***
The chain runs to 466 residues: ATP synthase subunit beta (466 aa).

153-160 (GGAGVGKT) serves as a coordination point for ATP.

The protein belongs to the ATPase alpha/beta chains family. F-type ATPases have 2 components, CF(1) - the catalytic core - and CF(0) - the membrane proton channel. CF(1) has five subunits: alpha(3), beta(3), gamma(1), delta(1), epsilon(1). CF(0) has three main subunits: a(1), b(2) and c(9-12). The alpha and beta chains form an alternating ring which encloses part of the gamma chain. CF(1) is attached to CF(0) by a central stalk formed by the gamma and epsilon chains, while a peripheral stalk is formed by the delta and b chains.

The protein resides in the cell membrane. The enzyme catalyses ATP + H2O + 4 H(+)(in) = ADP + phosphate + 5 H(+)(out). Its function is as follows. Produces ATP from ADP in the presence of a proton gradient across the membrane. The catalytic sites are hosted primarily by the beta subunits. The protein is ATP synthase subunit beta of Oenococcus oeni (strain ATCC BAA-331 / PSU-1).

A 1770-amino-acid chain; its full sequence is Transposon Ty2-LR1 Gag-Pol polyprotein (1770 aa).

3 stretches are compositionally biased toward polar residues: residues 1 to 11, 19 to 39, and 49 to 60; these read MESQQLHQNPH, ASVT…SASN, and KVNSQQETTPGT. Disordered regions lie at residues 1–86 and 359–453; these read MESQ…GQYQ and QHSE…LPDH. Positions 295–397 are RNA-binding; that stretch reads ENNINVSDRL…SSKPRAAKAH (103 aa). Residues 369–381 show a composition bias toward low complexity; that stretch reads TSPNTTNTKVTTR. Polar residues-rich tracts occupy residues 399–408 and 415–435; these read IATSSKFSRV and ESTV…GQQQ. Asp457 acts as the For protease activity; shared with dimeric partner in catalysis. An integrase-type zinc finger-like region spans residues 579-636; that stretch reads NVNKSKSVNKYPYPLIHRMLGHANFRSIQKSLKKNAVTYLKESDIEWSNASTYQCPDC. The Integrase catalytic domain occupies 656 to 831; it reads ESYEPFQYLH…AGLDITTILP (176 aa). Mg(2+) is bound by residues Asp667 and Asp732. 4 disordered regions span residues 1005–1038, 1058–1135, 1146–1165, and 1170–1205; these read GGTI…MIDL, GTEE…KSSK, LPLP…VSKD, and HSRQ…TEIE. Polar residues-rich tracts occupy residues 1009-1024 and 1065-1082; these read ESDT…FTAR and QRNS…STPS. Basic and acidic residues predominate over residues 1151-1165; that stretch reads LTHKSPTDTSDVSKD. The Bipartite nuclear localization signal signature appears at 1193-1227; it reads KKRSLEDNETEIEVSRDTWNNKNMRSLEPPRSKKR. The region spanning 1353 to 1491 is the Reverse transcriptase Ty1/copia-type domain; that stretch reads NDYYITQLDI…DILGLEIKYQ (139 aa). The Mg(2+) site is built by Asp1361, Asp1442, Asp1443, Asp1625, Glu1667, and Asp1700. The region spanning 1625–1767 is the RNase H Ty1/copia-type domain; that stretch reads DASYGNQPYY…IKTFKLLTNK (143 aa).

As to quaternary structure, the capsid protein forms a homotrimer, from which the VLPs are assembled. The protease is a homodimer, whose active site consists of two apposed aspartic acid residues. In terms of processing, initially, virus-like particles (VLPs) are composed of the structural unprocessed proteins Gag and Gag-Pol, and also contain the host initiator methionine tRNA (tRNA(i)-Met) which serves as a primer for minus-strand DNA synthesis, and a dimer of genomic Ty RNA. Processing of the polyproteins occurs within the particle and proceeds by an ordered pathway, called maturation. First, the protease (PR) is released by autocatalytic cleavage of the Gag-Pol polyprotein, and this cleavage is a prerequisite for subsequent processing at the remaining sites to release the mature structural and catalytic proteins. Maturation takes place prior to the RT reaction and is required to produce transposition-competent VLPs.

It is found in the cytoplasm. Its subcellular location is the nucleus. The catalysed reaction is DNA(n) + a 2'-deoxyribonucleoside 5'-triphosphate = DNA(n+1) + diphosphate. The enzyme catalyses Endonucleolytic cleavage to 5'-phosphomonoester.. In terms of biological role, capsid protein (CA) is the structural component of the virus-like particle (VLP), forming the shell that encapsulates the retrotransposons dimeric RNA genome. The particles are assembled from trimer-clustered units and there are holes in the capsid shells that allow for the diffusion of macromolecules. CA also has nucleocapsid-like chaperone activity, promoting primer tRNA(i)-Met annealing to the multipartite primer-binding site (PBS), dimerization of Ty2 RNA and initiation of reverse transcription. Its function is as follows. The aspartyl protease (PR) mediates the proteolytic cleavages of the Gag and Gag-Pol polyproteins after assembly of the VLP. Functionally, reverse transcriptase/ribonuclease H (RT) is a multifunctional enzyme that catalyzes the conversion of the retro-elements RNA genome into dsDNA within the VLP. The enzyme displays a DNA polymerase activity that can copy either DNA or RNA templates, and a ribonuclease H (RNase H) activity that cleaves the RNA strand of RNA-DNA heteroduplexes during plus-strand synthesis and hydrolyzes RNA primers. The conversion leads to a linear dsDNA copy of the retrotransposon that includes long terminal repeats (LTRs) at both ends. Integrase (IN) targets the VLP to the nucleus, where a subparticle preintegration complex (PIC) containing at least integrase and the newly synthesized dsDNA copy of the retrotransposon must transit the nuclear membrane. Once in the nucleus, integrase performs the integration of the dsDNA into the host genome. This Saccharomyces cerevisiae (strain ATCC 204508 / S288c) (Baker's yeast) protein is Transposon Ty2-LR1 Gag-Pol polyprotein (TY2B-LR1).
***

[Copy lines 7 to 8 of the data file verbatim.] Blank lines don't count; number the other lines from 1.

As to quaternary structure, the capsid protein forms a homotrimer, from which the VLPs are assembled. The protease is a homodimer, whose active site consists of two apposed aspartic acid residues. In terms of processing, initially, virus-like particles (VLPs) are composed of the structural unprocessed proteins Gag and Gag-Pol, and also contain the host initiator methionine tRNA (tRNA(i)-Met) which serves as a primer for minus-strand DNA synthesis, and a dimer of genomic Ty RNA. Processing of the polyproteins occurs within the particle and proceeds by an ordered pathway, called maturation. First, the protease (PR) is released by autocatalytic cleavage of the Gag-Pol polyprotein, and this cleavage is a prerequisite for subsequent processing at the remaining sites to release the mature structural and catalytic proteins. Maturation takes place prior to the RT reaction and is required to produce transposition-competent VLPs.

It is found in the cytoplasm. Its subcellular location is the nucleus. The catalysed reaction is DNA(n) + a 2'-deoxyribonucleoside 5'-triphosphate = DNA(n+1) + diphosphate. The enzyme catalyses Endonucleolytic cleavage to 5'-phosphomonoester.. In terms of biological role, capsid protein (CA) is the structural component of the virus-like particle (VLP), forming the shell that encapsulates the retrotransposons dimeric RNA genome. The particles are assembled from trimer-clustered units and there are holes in the capsid shells that allow for the diffusion of macromolecules. CA also has nucleocapsid-like chaperone activity, promoting primer tRNA(i)-Met annealing to the multipartite primer-binding site (PBS), dimerization of Ty2 RNA and initiation of reverse transcription. Its function is as follows. The aspartyl protease (PR) mediates the proteolytic cleavages of the Gag and Gag-Pol polyproteins after assembly of the VLP. Functionally, reverse transcriptase/ribonuclease H (RT) is a multifunctional enzyme that catalyzes the conversion of the retro-elements RNA genome into dsDNA within the VLP. The enzyme displays a DNA polymerase activity that can copy either DNA or RNA templates, and a ribonuclease H (RNase H) activity that cleaves the RNA strand of RNA-DNA heteroduplexes during plus-strand synthesis and hydrolyzes RNA primers. The conversion leads to a linear dsDNA copy of the retrotransposon that includes long terminal repeats (LTRs) at both ends. Integrase (IN) targets the VLP to the nucleus, where a subparticle preintegration complex (PIC) containing at least integrase and the newly synthesized dsDNA copy of the retrotransposon must transit the nuclear membrane. Once in the nucleus, integrase performs the integration of the dsDNA into the host genome. This Saccharomyces cerevisiae (strain ATCC 204508 / S288c) (Baker's yeast) protein is Transposon Ty2-LR1 Gag-Pol polyprotein (TY2B-LR1).